Death penalty in Indonesia: unsupported by the facts and the law

An opinion piece by Leong Tsu Quin, ICJ Associate International Legal Adviser.

From 4 to 5 June 2015, the ICJ held a workshop with Indonesian lawyers that we would much rather not have had at all: discussing how to handle death penalty cases in light of the country’s resumption of executions.

Until President Widodo Jokowi suddenly embraced the death penalty, its horrific practice seemed to be on its way out in Indonesia: between 1999 and 2014, only 27 executions took place in the country, and in 2012 Indonesia even dropped its formal opposition to a United Nations General Assembly resolution calling for a moratorium on the use of the death penalty (Indonesia had since 2007 been voting ‘no’; in 2012 it abstained).

All this has changed under President Jokowi, as he has allowed 14 persons to be executed by firing squad since he took power.

All those executed this year had been convicted of drug-related offenses.

Indeed, President Jokowi says that the death penalty is needed to address drug use, claiming in an Al Jazeera interview this year that 4.5 million Indonesians require rehabilitation, and 50 persons die each day from drugs.

Even if this shocking estimate of the scale of the drug problem were accurate, any argument that the death penalty is therefore lawful and justified would be categorically wrong, for reasons we explain later.

But it is becoming more and more urgently clear that President Jokowi’s numbers themselves are deeply flawed and simply unreliable.

A coalition of Indonesian academics and experts, writing in the world’s most prominent medical journal The Lancet earlier this month, had expressed “serious concerns about the validity of” the government’s estimates, and called on the government to “invest in the collection of better quality data on the scale and nature of drug use in Indonesia” through a transparent, peer-reviewed process.

The flimsiness of the numbers that President Jokowi has been using to justify a growing number of executions was really brought home to us by one of the participants in our workshop, Claudia Stoicescu, a PhD candidate at the University of Oxford.

She explained that the Jokowi administration’s claims were based on faulty research, reportedly a 2008 study by the National Narcotics Agency (BNN) and the University of Indonesia.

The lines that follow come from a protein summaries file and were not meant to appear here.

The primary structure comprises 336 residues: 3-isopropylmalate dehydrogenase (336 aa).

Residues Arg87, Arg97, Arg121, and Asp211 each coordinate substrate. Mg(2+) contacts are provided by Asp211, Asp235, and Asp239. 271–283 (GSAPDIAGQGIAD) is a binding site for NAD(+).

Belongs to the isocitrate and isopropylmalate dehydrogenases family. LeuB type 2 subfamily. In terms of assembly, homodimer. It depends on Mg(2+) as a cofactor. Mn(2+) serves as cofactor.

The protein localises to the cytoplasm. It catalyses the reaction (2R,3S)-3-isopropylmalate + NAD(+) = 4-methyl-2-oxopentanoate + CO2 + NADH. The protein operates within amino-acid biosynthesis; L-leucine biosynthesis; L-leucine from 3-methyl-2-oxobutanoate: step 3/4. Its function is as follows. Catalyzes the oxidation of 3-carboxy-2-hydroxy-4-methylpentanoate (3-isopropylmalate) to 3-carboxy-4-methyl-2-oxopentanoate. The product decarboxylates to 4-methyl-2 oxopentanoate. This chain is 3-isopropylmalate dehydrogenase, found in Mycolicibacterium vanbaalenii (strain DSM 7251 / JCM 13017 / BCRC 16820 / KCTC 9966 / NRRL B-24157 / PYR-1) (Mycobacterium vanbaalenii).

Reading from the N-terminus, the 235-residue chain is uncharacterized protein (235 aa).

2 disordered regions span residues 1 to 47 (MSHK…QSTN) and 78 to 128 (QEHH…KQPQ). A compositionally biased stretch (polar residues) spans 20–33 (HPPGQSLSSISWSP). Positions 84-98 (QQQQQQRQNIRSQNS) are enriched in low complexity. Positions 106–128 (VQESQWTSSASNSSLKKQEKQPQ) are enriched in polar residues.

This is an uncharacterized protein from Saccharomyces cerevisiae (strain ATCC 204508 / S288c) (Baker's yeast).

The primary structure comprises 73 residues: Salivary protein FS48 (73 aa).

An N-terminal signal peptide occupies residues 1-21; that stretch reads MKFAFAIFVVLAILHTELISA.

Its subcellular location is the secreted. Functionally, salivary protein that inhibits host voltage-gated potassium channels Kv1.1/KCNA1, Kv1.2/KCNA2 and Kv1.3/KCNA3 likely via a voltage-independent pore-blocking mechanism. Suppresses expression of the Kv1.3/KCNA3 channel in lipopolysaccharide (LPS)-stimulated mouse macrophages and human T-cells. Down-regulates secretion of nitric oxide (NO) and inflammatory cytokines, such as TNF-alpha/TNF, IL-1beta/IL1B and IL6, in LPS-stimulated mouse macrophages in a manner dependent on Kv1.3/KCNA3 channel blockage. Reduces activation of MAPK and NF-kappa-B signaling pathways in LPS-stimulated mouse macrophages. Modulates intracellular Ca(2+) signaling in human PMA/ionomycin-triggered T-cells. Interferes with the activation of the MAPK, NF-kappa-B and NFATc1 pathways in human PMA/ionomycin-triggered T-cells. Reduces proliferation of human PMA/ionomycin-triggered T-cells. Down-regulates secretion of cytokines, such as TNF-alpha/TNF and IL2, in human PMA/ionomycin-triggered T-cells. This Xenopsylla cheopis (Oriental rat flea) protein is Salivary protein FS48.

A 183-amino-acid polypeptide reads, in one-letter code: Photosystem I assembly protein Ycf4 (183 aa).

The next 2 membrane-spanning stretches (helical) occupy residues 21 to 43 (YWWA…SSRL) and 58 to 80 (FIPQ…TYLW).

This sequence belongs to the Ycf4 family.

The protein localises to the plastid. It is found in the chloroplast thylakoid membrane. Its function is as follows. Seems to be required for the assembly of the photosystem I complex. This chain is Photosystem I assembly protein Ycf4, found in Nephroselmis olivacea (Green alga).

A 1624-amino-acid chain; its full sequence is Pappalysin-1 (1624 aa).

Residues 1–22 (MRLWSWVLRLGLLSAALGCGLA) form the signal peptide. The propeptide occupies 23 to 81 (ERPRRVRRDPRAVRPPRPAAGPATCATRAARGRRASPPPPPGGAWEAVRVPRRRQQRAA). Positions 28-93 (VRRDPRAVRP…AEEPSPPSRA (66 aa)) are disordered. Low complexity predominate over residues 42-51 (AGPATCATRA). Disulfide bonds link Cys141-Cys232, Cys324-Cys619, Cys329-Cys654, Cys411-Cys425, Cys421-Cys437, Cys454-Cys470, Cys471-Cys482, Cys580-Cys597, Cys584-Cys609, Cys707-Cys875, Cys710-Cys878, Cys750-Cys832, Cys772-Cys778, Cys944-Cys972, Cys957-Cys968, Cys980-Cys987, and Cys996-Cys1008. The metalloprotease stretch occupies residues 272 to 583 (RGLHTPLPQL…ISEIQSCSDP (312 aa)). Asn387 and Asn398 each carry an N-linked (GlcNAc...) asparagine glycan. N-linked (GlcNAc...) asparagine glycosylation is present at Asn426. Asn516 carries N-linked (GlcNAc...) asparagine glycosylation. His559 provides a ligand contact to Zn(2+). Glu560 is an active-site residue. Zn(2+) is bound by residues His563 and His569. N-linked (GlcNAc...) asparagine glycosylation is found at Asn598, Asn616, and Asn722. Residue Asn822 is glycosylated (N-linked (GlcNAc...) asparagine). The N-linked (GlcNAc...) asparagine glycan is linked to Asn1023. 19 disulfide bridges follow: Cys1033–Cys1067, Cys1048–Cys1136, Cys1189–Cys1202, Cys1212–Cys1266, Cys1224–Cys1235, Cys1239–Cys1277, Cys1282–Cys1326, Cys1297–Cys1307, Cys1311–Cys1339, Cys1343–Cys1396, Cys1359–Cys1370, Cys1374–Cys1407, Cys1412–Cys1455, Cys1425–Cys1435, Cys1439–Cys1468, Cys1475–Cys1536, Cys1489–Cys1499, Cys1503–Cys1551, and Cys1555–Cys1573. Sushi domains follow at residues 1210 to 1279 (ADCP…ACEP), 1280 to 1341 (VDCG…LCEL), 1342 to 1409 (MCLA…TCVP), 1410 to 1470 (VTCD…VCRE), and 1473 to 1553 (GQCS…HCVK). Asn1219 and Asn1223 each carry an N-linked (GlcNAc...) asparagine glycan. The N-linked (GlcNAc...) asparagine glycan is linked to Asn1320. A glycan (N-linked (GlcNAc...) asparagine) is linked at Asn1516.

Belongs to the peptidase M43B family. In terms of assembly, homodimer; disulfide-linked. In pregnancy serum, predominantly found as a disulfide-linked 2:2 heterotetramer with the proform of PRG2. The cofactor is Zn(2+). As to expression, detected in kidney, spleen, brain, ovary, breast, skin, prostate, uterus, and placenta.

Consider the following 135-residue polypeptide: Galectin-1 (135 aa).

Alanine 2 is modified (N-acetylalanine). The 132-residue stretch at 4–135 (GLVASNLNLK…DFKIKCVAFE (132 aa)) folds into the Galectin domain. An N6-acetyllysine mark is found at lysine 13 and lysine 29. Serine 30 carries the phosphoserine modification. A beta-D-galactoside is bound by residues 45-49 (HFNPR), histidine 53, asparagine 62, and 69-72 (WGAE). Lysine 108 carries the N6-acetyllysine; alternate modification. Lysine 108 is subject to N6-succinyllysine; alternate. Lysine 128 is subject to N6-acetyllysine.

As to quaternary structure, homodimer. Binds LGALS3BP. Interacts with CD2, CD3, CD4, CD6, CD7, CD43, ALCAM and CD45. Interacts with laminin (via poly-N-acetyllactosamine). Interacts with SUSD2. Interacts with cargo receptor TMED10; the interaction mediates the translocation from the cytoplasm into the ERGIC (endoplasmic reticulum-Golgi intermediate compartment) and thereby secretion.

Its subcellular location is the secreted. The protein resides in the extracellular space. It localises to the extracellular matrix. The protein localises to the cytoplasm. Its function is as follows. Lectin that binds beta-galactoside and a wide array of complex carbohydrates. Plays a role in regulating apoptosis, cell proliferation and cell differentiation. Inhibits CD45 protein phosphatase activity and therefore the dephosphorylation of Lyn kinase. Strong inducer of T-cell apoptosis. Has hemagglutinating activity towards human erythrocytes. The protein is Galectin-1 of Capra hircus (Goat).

She told us that the study used poorly-defined classifications, inappropriate recruitment methods, and definitions of addiction that are inconsistent with accepted criteria for drug dependence.

The number of deaths per day, for instance, was determined by surveying 2,143 students, workers and general households who were asked questions such as: ‘how many friends use drugs’ and ‘how many died because of drugs’, rather than the more accurate method of extrapolating based on existing mortality data such as overdose or AIDS-related deaths.

The Lancet article also called on President Jokowi to establish a drug policy based on empirical evidence, rather than resorting to forced rehabilitation and punitive measures.

According to the group, existing studies assessing drug policies and reform proposals showed that a punitive law-enforcement approach is not effective in reducing the prevalence of drug use.

It is equally important, though, to underscore that not only do President Jokowi’s arguments for the death penalty lack any reliable evidence, they are simply irrelevant to and incompatible with Indonesia’s obligations under international law.

Governments, leading UN and other legal experts, and civil society organizations, from around the world, have concluded that the death penalty constitutes a denial of the right to life and is a form of cruel, inhuman or degrading punishment, and is therefore never justified.

Even those who disagree accept that the death penalty is prohibited for anything other than “the most serious crimes” (murder and the like), and then only after a trial meeting the highest international standards of fairness.

In this regard, in 2013 Indonesia was reviewed by the UN Human Rights Committee, which assesses states’ compliance with a key human rights treaty ratified by Indonesia, the International Covenant on Civil and Political Rights (ICCPR).

The Committee confirmed that Indonesia’s use of the death penalty for drug offences violated the treaty as such offences do not meet the “most serious” threshold.

The Committee called for a halt to all executions in Indonesia, but emphasized that at minimum the law should be changed to ensure that crimes involving narcotics were not amenable to the death penalty. It further urged Indonesia to consider commuting all death sentences imposed on persons convicted for drug crimes.

Participants in our workshop highlighted grave failings in trial processes in Indonesia, such as failing to provide translation to allow the accused to understand the proceedings, a fundamental requirement under the ICCPR.

Further examples of how executions in Indonesia violate human rights included authorities proceeding with execution despite their client having been diagnosed with mental illness; and, frightfully, that some individuals shot by firing squad experienced minutes of pain and suffering before finally passing away.

Indonesia is now one of the outliers in the global community for being one of the few countries in the world that continues to apply the death penalty to drug-related offences.

President Jokowi’s stance on drug traffickers is at odds with the facts, with the law, and with global trends – approximately 160 Member States of the United Nations that have either abolished the death penalty or introduced moratoriums.

Jokowi must immediately reverse this unlawful and ineffective approach by halting all scheduled executions and moving Indonesia back toward abolishing this dreadful practice.